If search for travel looking for door-to door trip options was a massive potential market, then Expedia, Booking Holdings, Ctrip, or Google would have already snapped up these companies, which have been laboring around that premise for years. This stuff is hard to execute, as the relatively modest exit seems to show.
Rome2Rio, which was supposed to be part of the next big thing in trip planning and travel booking, appears to have made a relatively soft landing — one source called it a “fire sale” — into the waiting clutches of its Berlin-based rival, Omio.
The Melbourne, Australia-based Rome2Rio, which has loaded up on travel industry innovation awards since its founding nearly a decade ago, specializes in so-called multi-model travel, taking users from their homes or businesses via cars, trains, planes, ferries, and buses to their destinations.
The deal was not a fire sale, according to a spokesperson from Omio. “The founders/shareholders were very happy with the overall outcome,” the spokesperson said. Terms of the deal were not disclosed.
SimilarWeb data measured Rome2Rio’s visits at more than 18 million on desktop and mobile in September compared with more than 6 million for Omio, which was formerly known as GoEuro.
A search for a Duisburg, Germany to Barcelona trip on Omio on Thursday defaulted to flights and displayed no train options, while the same query on Rome2Rio was rife with rail and air choices.
Omio has the much-larger funding war chest of the two, $296 million versus $3.1 million, according to Crunchbase. Rome2Rio’s seed investors include several angels, as well as Commercialisation Australia, a government program, as well as India online travel agency Cleartrip.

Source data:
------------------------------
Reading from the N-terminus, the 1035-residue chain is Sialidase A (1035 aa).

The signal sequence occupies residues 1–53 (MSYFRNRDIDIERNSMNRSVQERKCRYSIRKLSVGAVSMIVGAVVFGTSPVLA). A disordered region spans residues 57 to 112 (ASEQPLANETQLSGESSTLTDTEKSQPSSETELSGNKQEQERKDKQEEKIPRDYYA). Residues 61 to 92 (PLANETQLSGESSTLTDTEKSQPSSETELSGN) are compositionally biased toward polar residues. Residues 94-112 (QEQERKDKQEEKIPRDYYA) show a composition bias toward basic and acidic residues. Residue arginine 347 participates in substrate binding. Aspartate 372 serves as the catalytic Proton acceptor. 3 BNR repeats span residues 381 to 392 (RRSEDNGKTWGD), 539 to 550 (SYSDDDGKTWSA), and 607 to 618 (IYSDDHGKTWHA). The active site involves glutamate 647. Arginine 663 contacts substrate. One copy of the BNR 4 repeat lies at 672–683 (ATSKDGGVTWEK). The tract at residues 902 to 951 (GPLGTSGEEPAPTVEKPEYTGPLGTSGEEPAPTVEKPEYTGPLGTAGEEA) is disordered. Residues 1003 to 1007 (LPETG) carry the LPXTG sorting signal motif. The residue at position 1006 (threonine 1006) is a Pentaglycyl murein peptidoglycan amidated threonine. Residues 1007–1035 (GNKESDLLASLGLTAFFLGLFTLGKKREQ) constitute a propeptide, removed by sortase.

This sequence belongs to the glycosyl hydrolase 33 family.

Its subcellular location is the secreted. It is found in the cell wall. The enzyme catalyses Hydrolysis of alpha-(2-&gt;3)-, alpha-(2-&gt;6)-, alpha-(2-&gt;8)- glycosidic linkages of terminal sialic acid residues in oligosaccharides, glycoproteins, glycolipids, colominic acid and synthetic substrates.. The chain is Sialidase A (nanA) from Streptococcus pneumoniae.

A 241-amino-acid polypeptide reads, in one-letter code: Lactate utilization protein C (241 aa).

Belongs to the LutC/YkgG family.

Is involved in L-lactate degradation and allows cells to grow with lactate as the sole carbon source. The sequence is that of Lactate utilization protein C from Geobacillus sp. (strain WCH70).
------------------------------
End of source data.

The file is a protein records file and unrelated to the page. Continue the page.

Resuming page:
“We are excited to welcome the Rome2rio team to Omio,” said Naren Shaam, founder and CEO of Omio in a prepared statement. “They have built a great product with innovative tech and delivered impressive growth. Together, our two brands will reach half a billion users every year and offer access to thousands of transportation operators globally, helping us deliver our vision to solve consumer travel globally.”
In their announcement, the companies said they will mesh “Rome2Rio’s impressive end-to-end journey planning offer with extensive transport inventory bookable with Omio.”
The companies said that for Omio, which launched in 2013, the acquisition is an “important first step towards a global offering.”
Rome2Rio co-founder and CEO Michael Cameron said in the announcement that the deal means that his company’s customers will be able to book through more operators, and will receive additional support throughout their trips.
Omio said it partners with 800 transport operators in Europe while search via Rome2Rio accesses information from some 5,000 providers in more than 160 countries.
The two companies will remain separate brands in the short-term but officials weren’t saying whether that would be the case in the long term.
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Photo credit: New Jersey Transit commuters walk at the train station in Hoboken, New Jersey. Omio bought Rome2Rio; both companies offer train choices for travel from city to city. Bloomberg